Archive for the ‘memories’ Category

Photo catch-up

October 1, 2011

It’s been a while, so I have lots of photos. Click on the links below to see:

The First Day of School: Charlie is entering the 5s class (kindergarten) at Greene Hill School with Robin and Anna as his teachers. And the last day of school from the 4s class this past June. (Yes, I’m way, way behind.)

A few random photos from the summer. A play date with face painting and Charlie dressed up in the cow costume that Nanny made for him. He wore it for Animal Day at summer camp; it was a big hit. And some Sesame Place pix. Plus pix from our Pigeon Forge vacation with the Boyds and Yearwoods, and our trip to Buffalo/Niagara Falls.

Some photos from our Labor Day trip, before we got rained out. We camped one night at Moffitt Beach Campground and spent the day at Old Forge playing tourist.

And apple picking. We went to a farm in NJ. Charlie loved the farm animals more than the apples, I think.


5th Birthday Party, at the Prospect Park Zoo

April 5, 2011

zoo party

Big Bird’s Birthday Bash

March 21, 2011

Big Bird birthday

I took Charlie to Big Bird’s Birthday Bash today.

He’s been asking about returning to Sesame Place since it closed for the season in October. So when I saw this special event, right around Charlie’s own birthday, I made the plan.

It was a lunch, with birthday favors and lots of character interaction, a show and all the carousel rides you could handle.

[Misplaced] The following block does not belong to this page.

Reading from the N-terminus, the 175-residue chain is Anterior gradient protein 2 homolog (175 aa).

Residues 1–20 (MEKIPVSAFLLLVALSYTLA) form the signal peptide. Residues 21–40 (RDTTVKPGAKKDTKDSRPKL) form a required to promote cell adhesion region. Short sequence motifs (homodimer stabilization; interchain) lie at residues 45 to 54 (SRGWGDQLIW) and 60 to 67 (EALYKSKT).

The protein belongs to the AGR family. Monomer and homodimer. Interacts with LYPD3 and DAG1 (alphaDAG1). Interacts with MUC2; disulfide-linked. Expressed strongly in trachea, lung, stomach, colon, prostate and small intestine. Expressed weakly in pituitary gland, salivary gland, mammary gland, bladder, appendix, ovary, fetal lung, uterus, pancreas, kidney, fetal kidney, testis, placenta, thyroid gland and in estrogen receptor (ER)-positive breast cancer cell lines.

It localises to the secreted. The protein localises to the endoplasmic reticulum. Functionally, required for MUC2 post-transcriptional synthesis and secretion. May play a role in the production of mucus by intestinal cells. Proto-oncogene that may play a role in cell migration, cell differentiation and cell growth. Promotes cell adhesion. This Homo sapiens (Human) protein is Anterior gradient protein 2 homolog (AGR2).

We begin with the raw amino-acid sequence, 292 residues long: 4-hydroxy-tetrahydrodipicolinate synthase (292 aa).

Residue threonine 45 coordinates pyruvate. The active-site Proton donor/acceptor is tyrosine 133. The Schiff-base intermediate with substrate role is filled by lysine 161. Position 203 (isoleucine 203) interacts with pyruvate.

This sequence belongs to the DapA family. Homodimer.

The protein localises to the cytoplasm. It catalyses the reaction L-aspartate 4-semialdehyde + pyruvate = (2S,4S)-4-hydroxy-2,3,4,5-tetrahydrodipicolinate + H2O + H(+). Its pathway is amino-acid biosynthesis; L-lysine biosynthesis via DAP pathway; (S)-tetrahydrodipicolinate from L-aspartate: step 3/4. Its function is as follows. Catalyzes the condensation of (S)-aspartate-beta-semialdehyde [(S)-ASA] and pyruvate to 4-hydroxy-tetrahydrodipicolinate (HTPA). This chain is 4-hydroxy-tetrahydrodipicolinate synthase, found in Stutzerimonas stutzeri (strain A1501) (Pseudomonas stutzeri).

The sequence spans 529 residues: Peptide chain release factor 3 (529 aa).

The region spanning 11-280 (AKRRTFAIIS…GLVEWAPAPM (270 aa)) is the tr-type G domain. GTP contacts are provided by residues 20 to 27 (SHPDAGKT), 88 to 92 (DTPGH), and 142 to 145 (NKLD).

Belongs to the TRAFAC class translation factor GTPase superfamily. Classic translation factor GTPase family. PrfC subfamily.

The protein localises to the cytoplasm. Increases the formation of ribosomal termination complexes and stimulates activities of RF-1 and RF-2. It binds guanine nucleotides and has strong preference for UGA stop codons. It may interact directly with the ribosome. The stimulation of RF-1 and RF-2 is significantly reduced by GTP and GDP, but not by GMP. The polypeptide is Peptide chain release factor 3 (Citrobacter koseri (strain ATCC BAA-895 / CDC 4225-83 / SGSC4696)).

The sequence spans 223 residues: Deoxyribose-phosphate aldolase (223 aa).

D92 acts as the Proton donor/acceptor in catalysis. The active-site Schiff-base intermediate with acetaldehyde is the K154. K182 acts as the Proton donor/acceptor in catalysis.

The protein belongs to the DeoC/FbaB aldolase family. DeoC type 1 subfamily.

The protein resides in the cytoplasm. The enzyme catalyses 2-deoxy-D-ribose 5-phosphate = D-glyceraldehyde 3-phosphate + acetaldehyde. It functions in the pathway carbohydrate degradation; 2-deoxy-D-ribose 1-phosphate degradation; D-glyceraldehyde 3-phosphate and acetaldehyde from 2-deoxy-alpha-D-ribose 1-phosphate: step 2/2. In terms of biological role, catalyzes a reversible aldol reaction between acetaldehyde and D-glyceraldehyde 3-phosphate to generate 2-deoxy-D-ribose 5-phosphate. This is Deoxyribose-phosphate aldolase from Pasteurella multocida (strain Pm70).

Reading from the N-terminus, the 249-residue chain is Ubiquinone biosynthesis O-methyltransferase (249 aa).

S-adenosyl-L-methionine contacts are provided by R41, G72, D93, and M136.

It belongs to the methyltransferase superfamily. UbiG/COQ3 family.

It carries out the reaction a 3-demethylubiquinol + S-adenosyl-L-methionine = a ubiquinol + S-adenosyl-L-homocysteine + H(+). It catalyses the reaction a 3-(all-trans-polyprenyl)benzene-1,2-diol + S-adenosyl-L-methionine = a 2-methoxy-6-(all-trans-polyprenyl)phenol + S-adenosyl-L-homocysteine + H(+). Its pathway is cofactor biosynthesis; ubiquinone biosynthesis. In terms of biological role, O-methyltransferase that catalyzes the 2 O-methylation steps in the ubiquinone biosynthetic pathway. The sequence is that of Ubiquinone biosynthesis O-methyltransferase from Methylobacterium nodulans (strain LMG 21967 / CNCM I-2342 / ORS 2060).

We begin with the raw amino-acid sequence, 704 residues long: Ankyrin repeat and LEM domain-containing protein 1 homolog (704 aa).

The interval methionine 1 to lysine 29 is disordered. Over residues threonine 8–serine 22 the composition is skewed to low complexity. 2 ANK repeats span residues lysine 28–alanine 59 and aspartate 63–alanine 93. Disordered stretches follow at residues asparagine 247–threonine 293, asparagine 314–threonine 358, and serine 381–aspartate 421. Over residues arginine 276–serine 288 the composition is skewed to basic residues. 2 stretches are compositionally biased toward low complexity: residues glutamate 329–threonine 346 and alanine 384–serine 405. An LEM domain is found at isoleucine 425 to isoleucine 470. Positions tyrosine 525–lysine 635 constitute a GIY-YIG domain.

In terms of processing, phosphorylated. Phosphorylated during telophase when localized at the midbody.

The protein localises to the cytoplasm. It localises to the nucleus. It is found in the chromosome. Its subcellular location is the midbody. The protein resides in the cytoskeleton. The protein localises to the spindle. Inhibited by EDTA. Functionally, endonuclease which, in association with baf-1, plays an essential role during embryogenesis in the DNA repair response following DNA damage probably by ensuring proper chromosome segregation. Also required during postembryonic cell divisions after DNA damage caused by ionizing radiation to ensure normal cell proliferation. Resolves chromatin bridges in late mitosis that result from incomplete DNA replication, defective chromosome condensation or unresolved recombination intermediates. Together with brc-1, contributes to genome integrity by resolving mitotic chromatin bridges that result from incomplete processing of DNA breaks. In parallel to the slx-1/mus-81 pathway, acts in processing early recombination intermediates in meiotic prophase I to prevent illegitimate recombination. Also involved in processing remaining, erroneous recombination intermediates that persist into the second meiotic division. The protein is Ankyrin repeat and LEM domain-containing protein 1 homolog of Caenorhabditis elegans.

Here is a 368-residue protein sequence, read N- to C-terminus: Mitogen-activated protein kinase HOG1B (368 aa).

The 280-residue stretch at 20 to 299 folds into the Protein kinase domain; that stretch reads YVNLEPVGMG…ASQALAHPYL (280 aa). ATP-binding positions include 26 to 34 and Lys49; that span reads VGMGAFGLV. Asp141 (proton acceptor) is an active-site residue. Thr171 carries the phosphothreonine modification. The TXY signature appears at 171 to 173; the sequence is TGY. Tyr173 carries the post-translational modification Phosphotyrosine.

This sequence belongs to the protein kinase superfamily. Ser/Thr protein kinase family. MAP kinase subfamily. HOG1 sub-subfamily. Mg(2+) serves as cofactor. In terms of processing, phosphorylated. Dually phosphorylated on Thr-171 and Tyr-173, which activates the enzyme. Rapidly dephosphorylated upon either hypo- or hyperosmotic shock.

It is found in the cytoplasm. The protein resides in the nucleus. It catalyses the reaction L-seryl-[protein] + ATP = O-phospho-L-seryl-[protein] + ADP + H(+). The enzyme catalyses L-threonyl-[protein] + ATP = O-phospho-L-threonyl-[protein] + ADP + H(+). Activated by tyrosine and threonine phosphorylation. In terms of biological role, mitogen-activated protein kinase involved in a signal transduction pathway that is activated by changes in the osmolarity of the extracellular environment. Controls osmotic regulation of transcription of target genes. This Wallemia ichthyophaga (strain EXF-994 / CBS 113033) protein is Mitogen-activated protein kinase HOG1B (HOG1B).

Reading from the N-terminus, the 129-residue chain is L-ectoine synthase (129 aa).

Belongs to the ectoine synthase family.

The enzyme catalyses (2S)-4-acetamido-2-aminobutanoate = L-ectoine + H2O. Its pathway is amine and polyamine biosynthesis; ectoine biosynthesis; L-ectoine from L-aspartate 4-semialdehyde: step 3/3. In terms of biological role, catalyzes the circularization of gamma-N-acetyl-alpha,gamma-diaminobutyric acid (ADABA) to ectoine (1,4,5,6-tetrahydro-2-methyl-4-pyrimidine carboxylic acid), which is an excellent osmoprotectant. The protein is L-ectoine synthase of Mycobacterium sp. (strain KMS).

We had a nice drive down and back. And Charlie’s face, his excitement, the stories he told and made up and rehashed…well, all of it was worth every penny spent and every minute spared to make the trip happen.

It was like those Disney World commercials that always make me cry. Except it was my kid.

Two funny bits from today:

CW: “Snuffy is 200!”
Me: “200 years old? That’s so old!”
CW: “Yeah! 200! That’s what my tape measure says.”

Five minutes down the highway, headed home from Sesame Place.
CW: “Where is Sesame Place?”
Me: “Back that way a little bit.”
CW: “No. Where is it?”
Me: “Langhorne, Pennsylvania.”
CW: “But where? I want to know because I want to drive there when I get old.”
Me, thinking about him being older and still wanting to go there–it could happen: “Don’t worry. When you can drive, you will know how to read a map and I’ll give you directions.”

Baby pictures

March 14, 2011

bouncy chair

Since Charlie’s birth, five years ago this month, we’ve had five computers go kaput. We kept them all, hoping to have things recovered. So far, we’ve gotten things off three out of four. The fifth is still in waiting.

I keep thinking the next recovery will have the baby photos and videos we seem to be missing. I have some photos from when Charlie was about six months old, because that’s when I went part-time and began this blog. From that point on, most of my photos are backed up on Flickr, and most of my videos are backed up on YouTube. But our time at the hospital all the way through the first six months are lost, for now.

This past week, though, I happened upon a few images that I’d sent around the office and stored on my work computer. Baby pictures! So I opened a new Flickr set, hoping we’ll find more to add to these when we recover that last hard drive.

Gina’s Farewell Concert

June 29, 2010

This weekend, we attended Gina Samardge‘s Farewell Concert.

She held a sing-along on a hill in Prospect Park and many of her students and fans came out to say good-bye. She’s just moving up the river, to Beacon, and she’ll be back every so often, but it’s the end of her regular seasons of sing-alongs and classes.

We’ll miss her a great deal. We have both of her CDs, but recordings are not the same as live music. Gina has such a wonderful way of letting kids move at their own pace, and that really comes out when she’s singing right in front of you.